What is Windows Reliability Monitor? The Forgotten Gem


The Windows Reliability Monitor

A seemingly forgotten but very useful tool that is bundled with the Windows 7 Operating System is the Reliability Monitor.

Have you noticed that your computer has been failing lately in the ‘Snappy and Responsive’ Department? Let’s face it, Windows has its flaws. It is probably to be expected considering its complexity. As time goes by you install and uninstall a multitude of utilities, applications, gadgets, and various other software. Things just bog down after a time. Sometimes things even break in a manner of speaking.

The Reliability Monitor can help you sort out what some of these possible problem sources are.

How to Access the Reliability Monitor

There are a couple of ways to access this useful tool:

Method One:

  1. Click the Start Button
  2. Type: Reliability
  3. Click: View reliability history

Method Two:


  1. Open Control Panel
  2. Choose System
  3. Choose Action Center
  4. In the Maintenance Section, choose: View reliability history

How to Use the Reliability Monitor

Whichever method you choose you will be presented with a window that looks similar to this one:

reliability-history-image-001

Note: Your window will have different information than mine.

As you can see there is a lot of information provided and several ways to access it.

Once you have clicked on a particular day you will be presented with a list, in the bottom panel, displaying all the errors, warnings, and basic information. There are links available to display more detailed information as well. It’s pretty geeky stuff, though, and may not be readily understandable.

Another option is to check for possible solutions. To be honest I have had pretty unfortunate luck with this option. Usually I get a message informing me that a solution has not yet been found. Thanks a bunch, Microsoft! That’s OK, I know they’re busy.


I have generally had much better luck by using a search engine to find solutions at various forums or web sites. Chances are that if you are experiencing a problem, thousands of other people have had the same dismal familiarity with that situation.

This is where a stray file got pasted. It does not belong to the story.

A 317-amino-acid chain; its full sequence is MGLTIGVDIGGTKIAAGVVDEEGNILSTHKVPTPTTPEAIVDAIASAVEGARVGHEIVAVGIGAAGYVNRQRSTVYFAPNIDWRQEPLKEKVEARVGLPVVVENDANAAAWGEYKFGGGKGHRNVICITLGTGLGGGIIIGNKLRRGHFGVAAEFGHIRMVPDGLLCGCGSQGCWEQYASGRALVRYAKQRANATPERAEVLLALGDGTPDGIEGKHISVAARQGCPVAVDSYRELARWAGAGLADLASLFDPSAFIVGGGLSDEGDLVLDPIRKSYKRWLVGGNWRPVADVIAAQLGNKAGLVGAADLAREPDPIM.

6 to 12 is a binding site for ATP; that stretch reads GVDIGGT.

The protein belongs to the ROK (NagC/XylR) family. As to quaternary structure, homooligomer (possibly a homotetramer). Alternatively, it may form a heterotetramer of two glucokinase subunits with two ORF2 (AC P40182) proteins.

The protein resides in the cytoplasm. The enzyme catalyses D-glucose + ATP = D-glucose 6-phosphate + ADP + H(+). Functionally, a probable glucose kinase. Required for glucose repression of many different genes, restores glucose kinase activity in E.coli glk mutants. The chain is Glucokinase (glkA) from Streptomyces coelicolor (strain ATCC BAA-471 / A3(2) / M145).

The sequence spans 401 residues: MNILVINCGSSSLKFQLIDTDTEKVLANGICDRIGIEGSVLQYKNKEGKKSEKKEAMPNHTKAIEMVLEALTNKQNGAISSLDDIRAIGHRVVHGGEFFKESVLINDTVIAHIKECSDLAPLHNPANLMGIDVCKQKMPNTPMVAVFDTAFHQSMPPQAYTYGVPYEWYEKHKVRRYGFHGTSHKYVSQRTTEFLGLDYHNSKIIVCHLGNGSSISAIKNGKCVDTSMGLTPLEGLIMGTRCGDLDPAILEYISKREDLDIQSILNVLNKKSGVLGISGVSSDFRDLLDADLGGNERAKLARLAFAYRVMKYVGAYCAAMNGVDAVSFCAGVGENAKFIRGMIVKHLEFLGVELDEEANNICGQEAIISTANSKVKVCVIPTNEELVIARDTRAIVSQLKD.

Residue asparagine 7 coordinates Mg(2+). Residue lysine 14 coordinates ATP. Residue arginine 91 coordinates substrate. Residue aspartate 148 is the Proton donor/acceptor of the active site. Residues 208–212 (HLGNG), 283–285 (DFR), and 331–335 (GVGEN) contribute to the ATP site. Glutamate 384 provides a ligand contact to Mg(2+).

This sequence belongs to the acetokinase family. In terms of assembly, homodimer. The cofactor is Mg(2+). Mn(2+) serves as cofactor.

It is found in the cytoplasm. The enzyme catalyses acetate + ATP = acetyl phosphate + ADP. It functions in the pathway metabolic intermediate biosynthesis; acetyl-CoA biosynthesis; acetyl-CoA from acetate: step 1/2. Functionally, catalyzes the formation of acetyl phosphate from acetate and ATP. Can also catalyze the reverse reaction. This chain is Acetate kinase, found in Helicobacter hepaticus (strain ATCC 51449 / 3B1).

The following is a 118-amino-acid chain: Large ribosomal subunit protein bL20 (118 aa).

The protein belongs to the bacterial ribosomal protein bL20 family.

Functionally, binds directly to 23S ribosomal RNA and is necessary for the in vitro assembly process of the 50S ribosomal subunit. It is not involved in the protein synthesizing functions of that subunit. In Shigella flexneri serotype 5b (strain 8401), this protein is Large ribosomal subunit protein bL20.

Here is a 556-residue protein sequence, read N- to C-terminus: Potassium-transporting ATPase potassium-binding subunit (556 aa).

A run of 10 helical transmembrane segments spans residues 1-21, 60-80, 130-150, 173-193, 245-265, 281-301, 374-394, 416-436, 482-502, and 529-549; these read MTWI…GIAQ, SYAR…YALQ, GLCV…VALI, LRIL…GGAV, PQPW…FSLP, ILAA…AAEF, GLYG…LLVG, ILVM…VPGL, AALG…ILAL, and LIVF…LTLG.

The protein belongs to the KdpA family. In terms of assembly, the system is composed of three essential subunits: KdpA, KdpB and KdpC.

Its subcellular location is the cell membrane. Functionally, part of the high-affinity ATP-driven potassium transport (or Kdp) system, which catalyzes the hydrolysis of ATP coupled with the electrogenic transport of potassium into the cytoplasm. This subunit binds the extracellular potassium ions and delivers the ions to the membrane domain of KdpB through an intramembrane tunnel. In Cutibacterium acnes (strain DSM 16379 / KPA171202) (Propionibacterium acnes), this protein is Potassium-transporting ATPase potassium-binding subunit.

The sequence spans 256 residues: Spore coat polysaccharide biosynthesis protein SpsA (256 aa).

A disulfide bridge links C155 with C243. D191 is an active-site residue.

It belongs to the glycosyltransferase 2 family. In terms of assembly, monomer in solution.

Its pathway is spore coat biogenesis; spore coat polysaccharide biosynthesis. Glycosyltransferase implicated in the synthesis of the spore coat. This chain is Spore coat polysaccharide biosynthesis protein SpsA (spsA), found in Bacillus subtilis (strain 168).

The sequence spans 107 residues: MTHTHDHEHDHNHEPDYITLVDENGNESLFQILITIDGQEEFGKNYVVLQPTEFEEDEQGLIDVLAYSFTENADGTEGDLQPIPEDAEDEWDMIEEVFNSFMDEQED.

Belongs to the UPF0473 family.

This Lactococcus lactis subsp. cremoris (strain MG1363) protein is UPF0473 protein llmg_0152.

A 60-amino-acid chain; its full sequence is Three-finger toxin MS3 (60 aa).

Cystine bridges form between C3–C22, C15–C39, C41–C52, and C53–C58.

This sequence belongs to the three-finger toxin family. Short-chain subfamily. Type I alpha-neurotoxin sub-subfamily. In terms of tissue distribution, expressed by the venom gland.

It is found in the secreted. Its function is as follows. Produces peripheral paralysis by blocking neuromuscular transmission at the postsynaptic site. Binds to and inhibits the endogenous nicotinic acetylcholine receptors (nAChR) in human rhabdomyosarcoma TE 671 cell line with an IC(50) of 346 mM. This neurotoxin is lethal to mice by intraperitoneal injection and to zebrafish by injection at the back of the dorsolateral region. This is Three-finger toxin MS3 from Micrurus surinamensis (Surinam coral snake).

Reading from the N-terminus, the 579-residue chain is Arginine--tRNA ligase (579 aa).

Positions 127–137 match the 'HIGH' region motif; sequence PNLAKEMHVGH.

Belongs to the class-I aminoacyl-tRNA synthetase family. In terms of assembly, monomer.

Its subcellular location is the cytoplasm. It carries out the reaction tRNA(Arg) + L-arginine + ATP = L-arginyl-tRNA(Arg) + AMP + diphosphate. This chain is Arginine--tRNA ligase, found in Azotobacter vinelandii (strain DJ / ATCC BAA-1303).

Conclusion

If your computer is running (crawling?) at a pedestrian pace or you are experiencing those dreaded BSOD’s it would be helpful to know what services and/or applications are not behaving properly.

The Reliability Monitor is not an end-all solution to the problems many Windows users may face while using their computers. It is, however, a great tool that will guide you toward those solutions. At the very least, you will have a great starting point by pin-pointing some troubles you may not even be aware of.

There are many third-party tools available on the internet that claim to do the same thing but I prefer to use native Windows applications wherever possible. Who knows the operating system better than the ones who wrote it?

Has anyone used this tool? How did you fare? Let us know…

About the Author

Richard Pedersen

Richard received his first computer, a C-64, in 1982 as a gift and began dabbling in BASIC. He was hooked! His love for computing has led him from the old “XT” boxes to the more modern fare and from clunky 10MB hard drives to smooth and fast modern day SSD drives. He has run BBS services, Fido mail, and even operated his own computer repair business.

There are 11 comments

Comments are closed.